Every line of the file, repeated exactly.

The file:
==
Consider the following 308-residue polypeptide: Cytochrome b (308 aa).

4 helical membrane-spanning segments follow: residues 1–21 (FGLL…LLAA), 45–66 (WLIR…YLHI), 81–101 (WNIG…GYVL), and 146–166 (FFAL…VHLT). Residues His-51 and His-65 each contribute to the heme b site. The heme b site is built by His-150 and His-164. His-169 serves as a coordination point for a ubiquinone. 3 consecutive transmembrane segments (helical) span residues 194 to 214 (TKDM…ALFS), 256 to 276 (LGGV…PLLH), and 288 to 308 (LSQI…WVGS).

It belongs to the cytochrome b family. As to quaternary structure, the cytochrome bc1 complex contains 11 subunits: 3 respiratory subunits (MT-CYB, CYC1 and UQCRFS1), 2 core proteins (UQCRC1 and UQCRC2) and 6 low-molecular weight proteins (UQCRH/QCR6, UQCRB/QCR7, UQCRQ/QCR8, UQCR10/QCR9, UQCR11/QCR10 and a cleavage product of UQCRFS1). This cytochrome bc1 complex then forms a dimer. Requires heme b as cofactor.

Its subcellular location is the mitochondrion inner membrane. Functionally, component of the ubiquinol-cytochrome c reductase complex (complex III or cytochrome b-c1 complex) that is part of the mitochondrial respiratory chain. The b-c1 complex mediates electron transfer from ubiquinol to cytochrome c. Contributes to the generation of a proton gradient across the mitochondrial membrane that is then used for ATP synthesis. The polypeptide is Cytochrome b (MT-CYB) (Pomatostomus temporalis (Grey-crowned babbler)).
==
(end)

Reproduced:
Consider the following 308-residue polypeptide: Cytochrome b (308 aa).

4 helical membrane-spanning segments follow: residues 1–21 (FGLL…LLAA), 45–66 (WLIR…YLHI), 81–101 (WNIG…GYVL), and 146–166 (FFAL…VHLT). Residues His-51 and His-65 each contribute to the heme b site. The heme b site is built by His-150 and His-164. His-169 serves as a coordination point for a ubiquinone. 3 consecutive transmembrane segments (helical) span residues 194 to 214 (TKDM…ALFS), 256 to 276 (LGGV…PLLH), and 288 to 308 (LSQI…WVGS).

It belongs to the cytochrome b family. As to quaternary structure, the cytochrome bc1 complex contains 11 subunits: 3 respiratory subunits (MT-CYB, CYC1 and UQCRFS1), 2 core proteins (UQCRC1 and UQCRC2) and 6 low-molecular weight proteins (UQCRH/QCR6, UQCRB/QCR7, UQCRQ/QCR8, UQCR10/QCR9, UQCR11/QCR10 and a cleavage product of UQCRFS1). This cytochrome bc1 complex then forms a dimer. Requires heme b as cofactor.

Its subcellular location is the mitochondrion inner membrane. Functionally, component of the ubiquinol-cytochrome c reductase complex (complex III or cytochrome b-c1 complex) that is part of the mitochondrial respiratory chain. The b-c1 complex mediates electron transfer from ubiquinol to cytochrome c. Contributes to the generation of a proton gradient across the mitochondrial membrane that is then used for ATP synthesis. The polypeptide is Cytochrome b (MT-CYB) (Pomatostomus temporalis (Grey-crowned babbler)).